Blog Tour - Ashes on the Moor

About the book: The life of an impoverished schoolteacher is not one Evangeline Blake would have chosen for herself. Torn from her home and her beloved sister and sent to work in the gritty factory town of Smeatley, Evangeline must prove herself to her grandfather, a man who values self-reliance above all else, before he will grant her access to her inheritance. Raised to be a lady of refinement, she hasn't any of the skills necessary to manage on her own nor does she have the first idea how to be a teacher. But failure means never being with her sister again.

Alone and overwhelmed, she turns to the one person in town who seems to know how she feels—Dermot McCormick, an Irish brick mason who is as far from home and as out of place as she is. Despite the difference in their classes and backgrounds, Evangeline and Dermot's tentative friendship deepens and grows. Her determination and compassion slowly earn her the faith and confidence of the skeptical residents of Smeatley, who become like the family she has lost.

But when a secret from her past comes to light, Evangeline faces an impossible choice: seize the opportunity to reclaim her former life and rejoin her sister or fight for the new life she has struggled to build for herself—a life that includes Dermot.

Ashes on the Moor is the inspiring love story of one Victorian woman's courage to fight against all odds, and the man whose quiet strength gives her the confidence to keep trying.

My review: This books opens to such a sad scene. Evangeline and her younger sister Lucy have just lost their entire family. In their town, the church bell rings once for each year of the life of the deceased. And it's tolling for their mother, their father and their two brothers. They know they have to leave the only home they have ever known with only their clothes and none of the families belongings. So. Sad. I loved the way the author uses the bell tolling in this book and the way Evangeline thinks of it as kind of an indicator of her feelings. Sad and grief filled at the beginning. To happier as the story goes on and she heals.

I loved Evangeline in this book. She was born and taught to be a lady, but her circumstances change when her family dies. And through no desire of her own, she's pushed in to the life of a teacher with no instruction on what to do or how to do any of the tasks she's been assigned. But does she sit and mope, nope! She works to learn to care for herself and the young students entrusted in her care. All without the comfort of her family. Her sister Lucy is ripped from her side and her aunt, who should be a kind influence in her life is constantly rude and snide. Wow, she was a real piece of work! But Evangeline works to rise above all of this.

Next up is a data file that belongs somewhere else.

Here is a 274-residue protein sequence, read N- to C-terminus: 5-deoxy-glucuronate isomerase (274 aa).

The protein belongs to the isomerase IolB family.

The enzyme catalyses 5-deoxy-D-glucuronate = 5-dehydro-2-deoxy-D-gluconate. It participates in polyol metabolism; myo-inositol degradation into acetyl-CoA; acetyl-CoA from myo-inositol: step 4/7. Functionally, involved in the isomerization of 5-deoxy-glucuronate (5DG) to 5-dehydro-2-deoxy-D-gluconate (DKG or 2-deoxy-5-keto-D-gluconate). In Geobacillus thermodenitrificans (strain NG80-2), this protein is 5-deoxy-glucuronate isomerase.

And she doesn't do it on her own. Her aunt insists that Dermot McCormick show her the schoolhouse that will be her new home. But he's not the most kind man. He constantly is saying things that come out mean, when he's only trying to tease a bit. I had to laugh at the rule he came up with that Evangeline could only knock on his door one time a day! But when he realizes what's been done to her, that she was given no instructions and doesn't even know how to feed herself, he goes out of his way to help her. And by the end of the book, he's so dear to Evangeline and to the reader as well.

I really loved the plot of this one. There really is a whole town in trouble in this one that Evangeline works so hard to help, even a little bit. I loved her growth, and the growth of the whole town, throughout this whole book. 

I was sent a copy of this book in exchange for an honest review.

Purchase links: Amazon - Deseret Book

About the author: Sarah M. Eden read her first Jane Austen novel in elementary school and has been an Austen addict ever since. Fascinated by the English Regency era, Eden became a regular in that section of the reference department at her local library, where she painstakingly researched this extraordinary chapter in history. Eden is an award-winning author of short stories and was a Whitney Award finalist for her novels Seeking Persephone and Courting Miss Lancaster. Visit her at

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